By Sharolyn Whiting-Ralston
Every year you get the packet from Human Resources requesting a performance evaluation for one of your subordinates. This is the subordinate you complain about to your spouse, the one who can’t get along with co-workers, comes in late on a regular basis, has a bad attitude in general, or all of the above. And yet, this person has been working for you for seven years. Each year you complete an evaluation and give him four out of five stars, indicating he performs above average. You approve his raise, even though you would really like to fire him. Now, the company is downsizing and needs to terminate some employees in your department and they ask you for recommendations. Easy enough, you pick “that guy.” The problem is he is over 40 years of age. The other person who performs similar work is 35. The 35-year-old does really good work and works hard, but has received similar ratings. How are you going to support your case when the underperformer sues the company for age discrimination?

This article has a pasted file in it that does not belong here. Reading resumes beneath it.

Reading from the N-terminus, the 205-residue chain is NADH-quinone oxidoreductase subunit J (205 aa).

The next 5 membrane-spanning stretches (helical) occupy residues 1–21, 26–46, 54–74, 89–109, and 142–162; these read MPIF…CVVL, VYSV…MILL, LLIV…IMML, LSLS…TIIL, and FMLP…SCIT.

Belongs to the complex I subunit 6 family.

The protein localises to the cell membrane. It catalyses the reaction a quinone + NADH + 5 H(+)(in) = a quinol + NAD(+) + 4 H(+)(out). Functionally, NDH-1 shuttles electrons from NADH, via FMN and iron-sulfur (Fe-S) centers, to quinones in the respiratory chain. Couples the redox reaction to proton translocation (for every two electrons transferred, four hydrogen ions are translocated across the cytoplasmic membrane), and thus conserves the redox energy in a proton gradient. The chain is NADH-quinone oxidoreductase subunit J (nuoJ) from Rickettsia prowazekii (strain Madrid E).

This scenario is so common and can really cause problems. As a manager or business owner, you need to have the hard conversations with your employees and document the files accordingly. If an employee is not performing or is having issues with insubordination, you need to discuss that with the employee and document it. The discussion and documentation needs to be honest about the problem and the consequences if the behavior continues.
Do not misunderstand: You have the ability to choose one employee over another for termination, as long as you do not make the decision based upon someone’s protected class. However, if the terminated employee sues the company, you need to be able to demonstrate your legitimate reasons for the choice with hard evidence. Think of how it may look to a judge, or jury, if you say “that guy” was not a good employee, but your paperwork shows differently. At that point, you may be stuck taking the stand and explaining why you did not have the hard conversations with him over the last seven years.
Conducting and completing honest and forthright performance evaluations can be difficult. Being a manager is not for sissies.
This article appeared in the June 14, 2012, issue of The Journal Record. It is reproduced with permission from the publisher.
© The Journal Record Publishing Co.